"The big benefit of lead-carbon batteries is their long cycle life in HEV applications – well above 100,000 road miles – comparable to the life of the vehicle. Utilising the combination of Faradaic and capacitive processes in the negative plates with added carbon, lead-carbon batteries have been shown to tolerate the relentless high current charging and discharging required in micro-mild hybrids, which are forecast to dominate the automotive market over the coming 10-15 years. This new breed of micro-mild hybrid vehicles, developed by ALABC, CPT, Ricardo, Valeo and AVL working closely with leading carmakers, is expected to be on the roads from 2015 onwards."

After years of fundamental battery research, Monahov has spent more than a decade in product development and technology optimisation of advanced lead-acid and lead-carbon batteries. Previously an associate professor at Professor Pavlov's lab in the Bulgarian Academy of Sciences at Sofia in Bulgaria, he is currently managing the ALABC international research program which is supported by the International Lead Zinc Research Organization (ILZRO) based at Research Triangle Park at Durham in North Carolina.

"We have achieved a high level of readiness for meeting the needs of the world's leading carmakers and their global Tier 1 suppliers," adds David Wilson president of the ALABC. "We've spent 20 years developing this new battery chemistry while CPT has similarly spent more than 10 years applying itself to the refinement of highly complementary switched reluctance motor-generator technology for low voltage automotive applications."

"The introduction of this technology from 2015 onwards is a realistic timeframe," says Nick Pascoe chief executive Controlled Power Technologies, "particularly as we're now seeing rapidly maturing definitions of nominal 48 volt architectures by leading carmakers, supported by the global tier 1 supply base, and increasingly diverse powertrain and vehicle applications being primed for series production. Besides, 2015 is when carmakers have to meet European CO2 emission levels of 130g/km reducing to 95g/km by 2020."

Based on identical basic specification 1.4 litre VW Passat family sized saloons, the production-ready LC Super Hybrid technology at 12 volts has already been widely demonstrated to carmakers in Europe and the US following its debut at the 2012 Geneva Motor Show. It offers the potential of a mass market, petrol-powered, large family car with superb drivability, impressive performance and excellent fuel economy of 50 miles per imperial gallon (42mpg US or 5.6l/100km) and 130g/km on the NEDC New European Drive Cycle.

At a nominal 48 volts a further improvement of 4-8 per cent is anticipated - and at both voltages significantly more miles per gallon and comparably fewer litres per 100 kilometres in real world driving - while delivering the performance and driveability of a 2-litre class vehicle. This is achieved at substantially lower cost than an equivalent diesel model. The low voltage technology enables aggressive yet near-term down-sizing and down-speeding of existing gasoline engine families.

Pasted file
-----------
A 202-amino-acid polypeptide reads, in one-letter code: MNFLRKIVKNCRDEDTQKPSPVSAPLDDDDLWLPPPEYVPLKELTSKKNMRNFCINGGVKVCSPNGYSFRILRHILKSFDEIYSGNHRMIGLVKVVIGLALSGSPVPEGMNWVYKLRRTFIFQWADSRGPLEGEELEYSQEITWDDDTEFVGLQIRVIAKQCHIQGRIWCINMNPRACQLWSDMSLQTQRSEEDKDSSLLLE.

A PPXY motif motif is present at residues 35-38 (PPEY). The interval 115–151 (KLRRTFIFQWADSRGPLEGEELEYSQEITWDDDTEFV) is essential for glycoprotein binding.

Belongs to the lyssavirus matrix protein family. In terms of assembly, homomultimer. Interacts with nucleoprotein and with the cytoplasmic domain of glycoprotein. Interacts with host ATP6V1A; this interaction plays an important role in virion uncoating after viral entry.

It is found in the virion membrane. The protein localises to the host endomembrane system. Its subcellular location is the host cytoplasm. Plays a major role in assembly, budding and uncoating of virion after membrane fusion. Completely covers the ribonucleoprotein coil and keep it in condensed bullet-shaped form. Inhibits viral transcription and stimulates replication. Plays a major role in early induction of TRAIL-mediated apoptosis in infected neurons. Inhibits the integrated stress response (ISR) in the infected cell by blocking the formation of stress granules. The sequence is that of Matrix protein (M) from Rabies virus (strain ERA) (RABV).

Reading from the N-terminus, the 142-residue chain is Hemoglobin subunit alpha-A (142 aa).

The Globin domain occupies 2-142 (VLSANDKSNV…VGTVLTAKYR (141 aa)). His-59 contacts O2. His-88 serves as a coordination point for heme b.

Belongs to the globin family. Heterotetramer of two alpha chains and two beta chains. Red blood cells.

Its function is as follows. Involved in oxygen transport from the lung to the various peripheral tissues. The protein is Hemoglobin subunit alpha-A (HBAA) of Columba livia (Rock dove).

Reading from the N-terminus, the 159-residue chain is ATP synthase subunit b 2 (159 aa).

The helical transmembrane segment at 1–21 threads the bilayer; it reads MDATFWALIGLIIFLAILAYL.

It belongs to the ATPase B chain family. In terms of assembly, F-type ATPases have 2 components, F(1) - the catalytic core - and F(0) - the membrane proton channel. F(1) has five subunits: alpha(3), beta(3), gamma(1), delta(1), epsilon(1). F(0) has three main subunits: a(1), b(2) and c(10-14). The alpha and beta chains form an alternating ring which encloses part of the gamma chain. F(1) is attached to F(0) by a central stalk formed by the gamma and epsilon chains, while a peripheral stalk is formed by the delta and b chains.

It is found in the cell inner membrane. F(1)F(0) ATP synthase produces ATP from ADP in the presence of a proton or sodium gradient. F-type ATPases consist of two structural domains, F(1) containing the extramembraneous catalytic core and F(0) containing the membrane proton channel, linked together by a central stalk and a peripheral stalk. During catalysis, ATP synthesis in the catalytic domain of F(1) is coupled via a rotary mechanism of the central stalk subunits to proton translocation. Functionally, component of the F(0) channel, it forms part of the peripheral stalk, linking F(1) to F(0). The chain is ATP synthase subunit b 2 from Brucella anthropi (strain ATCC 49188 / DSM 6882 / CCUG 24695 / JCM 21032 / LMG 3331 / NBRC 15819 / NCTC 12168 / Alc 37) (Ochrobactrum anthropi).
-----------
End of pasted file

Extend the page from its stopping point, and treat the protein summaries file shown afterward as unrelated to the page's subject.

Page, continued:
The more powerful 48 volt demonstrator offers significant additional functionality including torque assist to the petrol engine for launch and low speed transient acceleration, optimised motorway cruise conditions with electric assist 'load point moving' and a leaner fuel calibration, in-gear coast-down and the ability to harvest significantly more kinetic energy from regenerative braking. It cleverly combines cost effective, advanced lead-carbon batteries with CPT's production ready, versatile SpeedStart® motor-generator system, which has been recently validated for 1.2 million stop-starts compared with 150,000 to 300,000 for first generation micro-hybrids.

The vehicle also includes production-ready electric boosting technology sold by CPT to the major tier 1 supplier Valeo based in France. Other international companies involved are powertrain developer AVL based in Germany, drive belt specialist Mubea also from Germany, and Provector, a leading expert in battery management systems, based near Cambridge in the UK.

For more than a year now the 12V LC Super Hybrid vehicle has been thoroughly tested and driven by many vehicle OEMs and automotive journalists both in Europe and in the US with enthusiastic responses. ALABC and CPT expect to release comprehensive performance data regarding the 48V vehicle fuel economy and energy management later in the year, after which both vehicles will be available for evaluation and back-to-back comparisons.

Further details on the Advanced Automotive Battery Conference in Strasbourg are available at http://www.advancedautobat.com/conferences/automotive-battery-conference-Europe- 2013/index.html

Notes to editors